The artwork of Lyndi Sales, one of South Africa’s most acclaimed installation artists, is like the bottom of the ocean, unfolding our perceptions and uncovering mysteries of what lies deep beneath us. Lyndi tells me as we sit down in her studio in Observatory, “The ocean is alive with mystery and also it is a gravesite for all those who have died in it.”
Lyndi has always drawn inspiration from the great ocean as it is the resting place of her late father who was one of the 159 passengers aboard the Heldeberg flight that crashed tragically into the Indian Ocean in 1987. Lyndi admits that when the Heldeberg crash occurred she disassociated her father from it as she does not like to be in the public eye. It was only many years later after collaborating on a bird installation with fellow artist Lise Firer, that the suggestion came up for her to do something about the Heldeberg because it was an historical South African event. “I was so worried I would appear sentimental, Lyndi explains, “In the art world sentimentality is not looked upon favorably.” However this was not the case when Lyndi did her first exhibition inspired by the crash. Lyndi created 159/295 out of 159 paper kites , one for each passenger on board South African Airways Flight 295 who all died tragically in the crash, making up one giant kite. The massive kite has gone around the world starting in Cape Town and appearing in exhibitions in Tokyo, San Fransisco, Sydney and Paris. It eventually was sold and landed in Salzburg, Austria where it lives today in the airport hanger for all to see. She admits that at first she tried to deny that the artwork was about the Heldeberg because she didn’t want to be exposed, but soon came to realize her belief that, “Most good art is drawn from the heart and it is personal. The hardest part is being able to tap into that. ”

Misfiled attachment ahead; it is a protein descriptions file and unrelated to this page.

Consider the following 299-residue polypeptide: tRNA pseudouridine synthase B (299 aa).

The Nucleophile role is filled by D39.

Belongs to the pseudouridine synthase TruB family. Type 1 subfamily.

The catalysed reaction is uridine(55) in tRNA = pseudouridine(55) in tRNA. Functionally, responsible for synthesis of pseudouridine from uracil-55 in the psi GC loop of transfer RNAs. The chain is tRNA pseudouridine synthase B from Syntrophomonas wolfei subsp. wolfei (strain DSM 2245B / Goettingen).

Before embarking on her next artwork, Lyndi’s spends ample amounts of time researching and drawing inspiration from photographs or objects to create her installations. When she first decided to use the Heldeberg as inspiration she set out to find photographs and came across life vests on the bottom of the ocean. She found a supplier of life preservers at the airport and drove out to have a look at what she could use to create her next artwork. The man who helped her there had no idea why she was there sourcing life vests. He thought maybe she was from the film industry and he brought out new ones which were quite expensive. Lyndi asked him if he had any old ones as she was going to be cutting them up anyway. He went to the back to look for a damaged or older vest. On every life vest there is a date stamped of when it was manufactured and on this particular one he brought out, the date was December 1987. The Heldeberg crashed in late November 1987. She saw it as a sign.
One of her later installations, Shatter, cut out of boarding passes, was inspired by watches found at the bottom of the ocean. Still today Lyndi is drawing from the magnificent ocean to inspire her art. Currently she is exhibiting an installation inspired by an iceberg at the big summer show at the What if The World Gallery in Woodstock. The show opens today and her work is on exhibit in the viewing room. Lyndi says she has not yet named the piece but the installation is about the physical body being just the tip of the iceberg.
Through the decades Lyndi’s work has morphed considerably from 2 dimensional art into 3 dimensional massive art installations. It just seems to get bigger and bigger I say to her and she smiles. I realize the time and have to dash, as I thank Lyndi and head for the door she says to me, “I feel like we just scratched the surface.” With certainty we had, time and space and depth are all integral parts of her work, Lyndi Sales’ artwork goes deep evoking an incredible sense of discovery for all who observe it.